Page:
(Liturgy of Remembrance: Commemoration of the death of Catherine McAuley. Sheila Carney, rsm)
Burning her shoes: Catherine’s final abandonment
Catherine McAuley died about ten minutes to eight in the evening on Thursday, November 11, 1841. Early that morning she disposed of her homemade shoes in a quiet but definitive gesture which has rich symbolic import as a revelation of her character. She had established an unenclosed religious order of women - “walking nuns” as they were popularly called - one of whose chief purposes was to visit the poor the sick and the dying in their own homes and in hospitals. She had used her associates, and herself, to go forward through the streets to those in need. Sr Elizabeth Moore recalls that “Early on Thursday morning, about 2am, she called for a piece of paper and string, tied up her boots and desired them to be put in the fire.”
This simple gesture of quietly burning her boots in the middle of the night stands as a remarkable symbol of Catherine’s final abandonment of herself to the providence of God. In this act of self-surrender she accepted the end of her walking, she relinquished her historical work as a Sister of Mercy, and she turned barefoot toward the God who stood before her in death. Like Moses who removed his sandals before the burning bush, Catherine McAuley deliberately and reverently entered the holy encounter of her death.”
(In the Tradition of Mercy - Mary Sullivan,rsm.)
If Catherine were Alive Today
Catherine died November 11, 1841, having set in motion what was to become the largest congregation in the world ever established by an English – speaking founder. The stirrings of her heart cast fire. This fire deliberately set to burn off stubble and weed at the end of the harvest, became the flame from which fires were deliberately cast in fields throughout Ireland and the world to burn away poverty, sickness and ignorance. In every country where mercy exists, Catherine’s own spirit lives .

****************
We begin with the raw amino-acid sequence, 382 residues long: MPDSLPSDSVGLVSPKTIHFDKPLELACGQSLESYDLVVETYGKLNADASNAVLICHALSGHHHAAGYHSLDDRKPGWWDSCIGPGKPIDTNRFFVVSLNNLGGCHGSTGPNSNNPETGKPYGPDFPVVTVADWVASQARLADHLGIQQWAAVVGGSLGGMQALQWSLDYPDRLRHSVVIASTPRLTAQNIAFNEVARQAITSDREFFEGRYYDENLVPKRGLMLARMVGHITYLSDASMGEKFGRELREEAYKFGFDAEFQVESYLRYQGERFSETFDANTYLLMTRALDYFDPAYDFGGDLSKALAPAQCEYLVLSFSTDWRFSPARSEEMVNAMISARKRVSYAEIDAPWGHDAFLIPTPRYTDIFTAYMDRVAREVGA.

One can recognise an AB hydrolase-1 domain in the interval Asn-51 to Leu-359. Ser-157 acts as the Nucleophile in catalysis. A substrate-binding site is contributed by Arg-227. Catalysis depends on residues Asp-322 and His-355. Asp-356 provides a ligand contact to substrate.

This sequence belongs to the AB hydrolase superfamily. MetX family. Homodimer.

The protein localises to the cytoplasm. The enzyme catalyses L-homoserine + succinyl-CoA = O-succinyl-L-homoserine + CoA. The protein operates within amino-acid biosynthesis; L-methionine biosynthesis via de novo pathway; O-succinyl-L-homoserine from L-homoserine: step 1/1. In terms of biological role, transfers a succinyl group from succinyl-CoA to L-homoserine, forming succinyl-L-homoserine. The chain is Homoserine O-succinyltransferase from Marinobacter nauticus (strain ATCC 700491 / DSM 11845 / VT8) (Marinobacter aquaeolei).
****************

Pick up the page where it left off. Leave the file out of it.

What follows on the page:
If Catherine had lived at the beginning of the twenty first century, instead of the cries of the poor children of Dublin haunting her dreams, the cries of a suffering world would have troubled her sleep. She would no doubt have turned her energy to global interrelationships of rich and poor, knowing that as long as in any country the poor, the sick, the uneducated are oppressed or marginated, the light of the Gospels is dimmed, and peace and justice in the world remain elusive ideals. In the contemporary world, in spite of energetic measures to alleviate the ills of society – poverty, sickness, ignorance – the poor, the sick, the ignorant abound; the alienated, the lonely, the deserted and the abused abound. In a world of indifference concerning belief, the erosion of faith in God and in transcendent reality has spawned self destructive greed, selfishness and lifestyles of outmanoeuvring one another. Out of the consequent erosion of integrity in word and work, dishonesty, brutality and destructiveness abound.
When were spiritual and temporal works of Mercy – performed with tender courage – more needed?
(Tender Courage – Joanna Regan, rsm.)